Much space on dead keys? There's only two dead keys on the Finnish layout - the one that gives ^"~ and the one that gives accents (). How is that a lot of space on dead keys?

    I do admit that having {[]} on the top row is a bit inconvenient though. But I still prefer this to having to switch layouts for typing different languages. Anyway, like you said, maybe it's different if you have a lot of extra symbols in your language, which might make it harder to create a multilingual layout.

  7. #57
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    Quote Originally Posted by dee. View Post
    But I still prefer this to having to switch layouts for typing different languages.
    Why? Like I said, with our layout we can also hold Alt Gr and get all the US symbols, and for the rest there's the COMPOSE button. Of course, in your case having the keyboard localised means that you can't actually switch to the US layout and expect the keyboard labels to show the correct characters...

  8. #58
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    Quote Originally Posted by GreatEmerald View Post
    Why? Like I said, with our layout we can also hold Alt Gr and get all the US symbols, and for the rest there's the COMPOSE button. Of course, in your case having the keyboard localised means that you can't actually switch to the US layout and expect the keyboard labels to show the correct characters...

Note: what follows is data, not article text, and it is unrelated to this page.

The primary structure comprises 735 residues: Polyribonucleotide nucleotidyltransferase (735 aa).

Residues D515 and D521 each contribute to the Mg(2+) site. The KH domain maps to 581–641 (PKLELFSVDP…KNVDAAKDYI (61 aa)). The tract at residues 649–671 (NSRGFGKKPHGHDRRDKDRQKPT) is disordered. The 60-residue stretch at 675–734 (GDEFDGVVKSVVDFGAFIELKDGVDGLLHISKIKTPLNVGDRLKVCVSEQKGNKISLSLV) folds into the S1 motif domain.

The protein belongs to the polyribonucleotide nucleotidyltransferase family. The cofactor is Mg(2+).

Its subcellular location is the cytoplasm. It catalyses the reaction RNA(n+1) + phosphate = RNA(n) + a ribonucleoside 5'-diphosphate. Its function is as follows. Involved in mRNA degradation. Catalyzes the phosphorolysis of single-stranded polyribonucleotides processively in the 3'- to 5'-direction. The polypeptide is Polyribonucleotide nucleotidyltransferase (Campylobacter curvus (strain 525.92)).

I still remember the US layout pretty well from the long-gone days of using Windows XP and having the keyboard layout suddenly jump into US for no discernible reason, and having to reboot to get it back to normal... oh and the even more long-long-gone days of using DOS and having to boot without keyboard drivers to conserve memory to play some high-requirement games on my 486DX...

    But, I simply have no need to switch layouts, as I can get all the characters I need from the FI layout. If I had to type in a language like Lithuanian it might be a different situation though...

  9. #59

    Default Honesty in journalism

    This article is bit sleazy and fails to disclose that Phoronix will profit from sales from the referral link to the product.

    It would have probably been okay if this fact had been disclosed in the article, but it was not.

    So, how did the author find out about this keyboard? Was he paid to write the article, in addition to getting referral fees? Did he simply need a new keyboard and then wish to share what he had learned about it?

    This all being said, tech sites are so far outside the realm of honesty that I question that I should even be holding them up to the standards of journalism.